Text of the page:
Here are the first dozen bases of my 15mm Blemmye army for MeG. The elephants, spearmen and archers are all by Forged in Battle. There is not a lot of information available on the Blemmye, my two references at the moment are the Osprey book by David Nicolle, Rome's Enemies (5) The Desert Frontier and Phil Barker's WRG book The Armies and Enemies of Imperial Rome.

If you're interested in 15mm, Forged in Battle are just about to release, on Friday 28 April 2020, their Dark Ages ranges which includes numerous armies, as well as buildings, ships, transfers and additional packs for existing ranges. There are some great looking ranges there so check out their website.

Thursday, August 6, 2020

Jaxartes River 329 BC - Command and Colors Ancients

Saka deployed on the left, Macedonians on the right

Opposite end

Macedonian right flank with Companions led by Alexander

Macedonian centre

Macedonian left flank

Saka left flank

Saka centre

Saka right flank

View of the table from the Macedonian left flank

View of the table from the Saka left flank

Last Wednesday afternoon I played another solo Command and Colors Ancients (CCA) game out in the shed. The scenario was Jaxartes River with the Macedonians under Alexander taking on the Saka under Satraces. I made a few changes to the scenario making the Saka all light bow cavalry, except for one medium cavalry unit, Satraces' nobles, who were also bow armed. I also used the Parthian shot special rule introduced in Command and Colors Medieval (CCM) for light bow cavalry and the Saka medium cavalry were also able to use this when evading.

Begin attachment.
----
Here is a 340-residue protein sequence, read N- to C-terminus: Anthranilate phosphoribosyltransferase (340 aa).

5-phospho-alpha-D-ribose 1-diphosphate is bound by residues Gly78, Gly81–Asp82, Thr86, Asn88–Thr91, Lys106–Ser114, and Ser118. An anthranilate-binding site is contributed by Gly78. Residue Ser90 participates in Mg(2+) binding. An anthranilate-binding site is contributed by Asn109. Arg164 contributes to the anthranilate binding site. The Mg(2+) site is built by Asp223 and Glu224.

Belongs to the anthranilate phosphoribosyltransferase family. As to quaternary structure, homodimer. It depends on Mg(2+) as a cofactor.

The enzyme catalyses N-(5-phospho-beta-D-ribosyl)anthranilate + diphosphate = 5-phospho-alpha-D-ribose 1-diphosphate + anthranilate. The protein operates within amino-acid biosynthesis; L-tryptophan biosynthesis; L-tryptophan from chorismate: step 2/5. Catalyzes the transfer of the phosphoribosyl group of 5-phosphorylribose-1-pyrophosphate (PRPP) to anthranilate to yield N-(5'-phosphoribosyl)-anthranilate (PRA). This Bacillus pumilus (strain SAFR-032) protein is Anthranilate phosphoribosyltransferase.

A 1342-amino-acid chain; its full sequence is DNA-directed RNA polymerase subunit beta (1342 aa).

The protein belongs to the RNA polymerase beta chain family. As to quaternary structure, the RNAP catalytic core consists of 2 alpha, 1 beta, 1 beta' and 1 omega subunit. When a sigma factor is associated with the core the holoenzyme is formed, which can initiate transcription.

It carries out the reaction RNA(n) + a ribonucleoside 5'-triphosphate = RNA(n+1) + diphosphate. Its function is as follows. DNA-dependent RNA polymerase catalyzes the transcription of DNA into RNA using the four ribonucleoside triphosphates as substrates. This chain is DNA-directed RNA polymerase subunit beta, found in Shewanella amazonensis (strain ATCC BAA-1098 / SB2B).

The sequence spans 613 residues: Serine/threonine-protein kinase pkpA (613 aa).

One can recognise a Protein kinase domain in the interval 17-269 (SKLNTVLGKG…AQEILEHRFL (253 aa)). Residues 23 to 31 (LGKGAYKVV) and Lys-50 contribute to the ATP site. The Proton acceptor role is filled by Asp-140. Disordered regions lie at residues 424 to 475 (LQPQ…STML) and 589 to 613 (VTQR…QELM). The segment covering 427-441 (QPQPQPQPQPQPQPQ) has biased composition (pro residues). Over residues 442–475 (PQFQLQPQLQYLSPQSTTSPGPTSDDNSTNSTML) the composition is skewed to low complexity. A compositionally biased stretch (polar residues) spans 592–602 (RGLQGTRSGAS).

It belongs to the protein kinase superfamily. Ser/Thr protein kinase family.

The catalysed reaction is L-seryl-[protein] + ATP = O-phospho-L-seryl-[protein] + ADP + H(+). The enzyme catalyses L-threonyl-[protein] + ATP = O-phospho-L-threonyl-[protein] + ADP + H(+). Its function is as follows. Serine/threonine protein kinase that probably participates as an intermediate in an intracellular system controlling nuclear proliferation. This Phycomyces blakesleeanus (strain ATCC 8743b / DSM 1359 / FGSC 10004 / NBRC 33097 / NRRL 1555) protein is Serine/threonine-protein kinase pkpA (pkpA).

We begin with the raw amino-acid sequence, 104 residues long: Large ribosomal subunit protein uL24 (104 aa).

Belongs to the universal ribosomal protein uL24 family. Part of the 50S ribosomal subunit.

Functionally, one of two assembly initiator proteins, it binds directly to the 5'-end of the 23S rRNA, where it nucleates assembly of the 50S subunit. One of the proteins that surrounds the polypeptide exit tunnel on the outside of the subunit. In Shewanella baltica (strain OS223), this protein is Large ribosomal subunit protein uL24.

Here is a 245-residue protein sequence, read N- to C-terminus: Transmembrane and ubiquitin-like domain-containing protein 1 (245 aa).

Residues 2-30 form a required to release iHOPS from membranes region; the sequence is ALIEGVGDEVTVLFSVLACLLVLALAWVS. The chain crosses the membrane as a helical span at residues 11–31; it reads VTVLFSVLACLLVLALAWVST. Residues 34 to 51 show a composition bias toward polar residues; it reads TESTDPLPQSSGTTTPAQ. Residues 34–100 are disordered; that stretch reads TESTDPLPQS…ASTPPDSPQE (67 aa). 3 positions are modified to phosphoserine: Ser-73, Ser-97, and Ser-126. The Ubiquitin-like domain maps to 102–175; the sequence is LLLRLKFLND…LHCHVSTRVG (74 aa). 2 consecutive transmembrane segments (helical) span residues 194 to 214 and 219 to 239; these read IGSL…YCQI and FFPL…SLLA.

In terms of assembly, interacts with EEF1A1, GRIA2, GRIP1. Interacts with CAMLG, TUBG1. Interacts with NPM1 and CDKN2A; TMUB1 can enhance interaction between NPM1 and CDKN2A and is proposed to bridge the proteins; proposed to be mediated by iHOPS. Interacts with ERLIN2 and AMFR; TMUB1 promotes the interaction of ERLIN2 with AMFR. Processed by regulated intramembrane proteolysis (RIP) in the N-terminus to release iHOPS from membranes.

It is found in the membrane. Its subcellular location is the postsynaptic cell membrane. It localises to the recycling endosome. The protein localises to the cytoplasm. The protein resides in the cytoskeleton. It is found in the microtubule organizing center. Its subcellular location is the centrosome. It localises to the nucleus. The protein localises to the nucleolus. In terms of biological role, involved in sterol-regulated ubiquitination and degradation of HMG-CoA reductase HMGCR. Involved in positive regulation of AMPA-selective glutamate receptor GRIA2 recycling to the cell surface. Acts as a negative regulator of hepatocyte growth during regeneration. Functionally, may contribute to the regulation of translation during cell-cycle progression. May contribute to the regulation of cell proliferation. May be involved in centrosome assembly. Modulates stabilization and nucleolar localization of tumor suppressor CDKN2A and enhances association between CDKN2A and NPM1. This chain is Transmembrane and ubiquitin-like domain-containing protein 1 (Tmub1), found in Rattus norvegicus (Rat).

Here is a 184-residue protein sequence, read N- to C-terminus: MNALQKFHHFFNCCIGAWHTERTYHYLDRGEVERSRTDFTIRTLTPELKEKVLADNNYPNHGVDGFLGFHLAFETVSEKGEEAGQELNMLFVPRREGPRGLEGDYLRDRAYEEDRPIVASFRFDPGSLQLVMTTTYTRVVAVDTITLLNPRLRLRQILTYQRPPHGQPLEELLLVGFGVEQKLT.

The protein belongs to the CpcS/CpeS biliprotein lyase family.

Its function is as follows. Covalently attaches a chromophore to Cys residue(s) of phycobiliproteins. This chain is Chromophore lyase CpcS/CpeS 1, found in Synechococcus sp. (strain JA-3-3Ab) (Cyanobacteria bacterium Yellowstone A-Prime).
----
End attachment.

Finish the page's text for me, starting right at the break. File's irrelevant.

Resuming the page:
This rule allows a unit to evade two hexes while firing with two dice and it can only be hit with the appropriate coloured dice ignoring all other results. The only change to the Macedonians was to allow the light cavalry Prodromoi to hit on swords as well, reflecting their use of the sarissa. Missile fire across the river was possible only for Alexander's catapults but troops crossing the river could fire and were targets themselves. 

In retrospect the Parthian shot rule was overly effective as the the Macedonians never managed to make any headway and a double flag dice result on the Prodromoi, a retreat of eight hexes and a casualty for every hex beyond the base line they were unable to retreat, seemed to typify their luck in the game. In the end the Saka slaughtered the Macedonians 7-2 victory points. This was a totally unexpected and rather unsatisfying game, given the complete reversal of the actual historical result. While the Parthian shot rule reflects the tactics of steppe nomad armies it may be better reduced to a single dice for CCA scenarios, as moving light bow cavalry normally shoot with only one dice anyway.

Macedonians attempt to cross the river in the centre

Macedonian javelinmen are forced to retreat

Macedonian pike cross in the centre with a double time card

Alexander launches an attack on the Macedonian right flank

Companions advance, Saka evade and cause heavy losses

Companions suffer under heavy bow fire

Casualties mount on the pike in the centre

Macedonian left flank launches an attack

Side view

Macedonians are destroyed or forced to retreat

Command and Colors Ancients - Lake Vadimon 283 BC

  The Romans, Etruscans and Boii deployed Opposite end Etruscan light infantry suffer casualties from a retreat Roman leves with casualties ...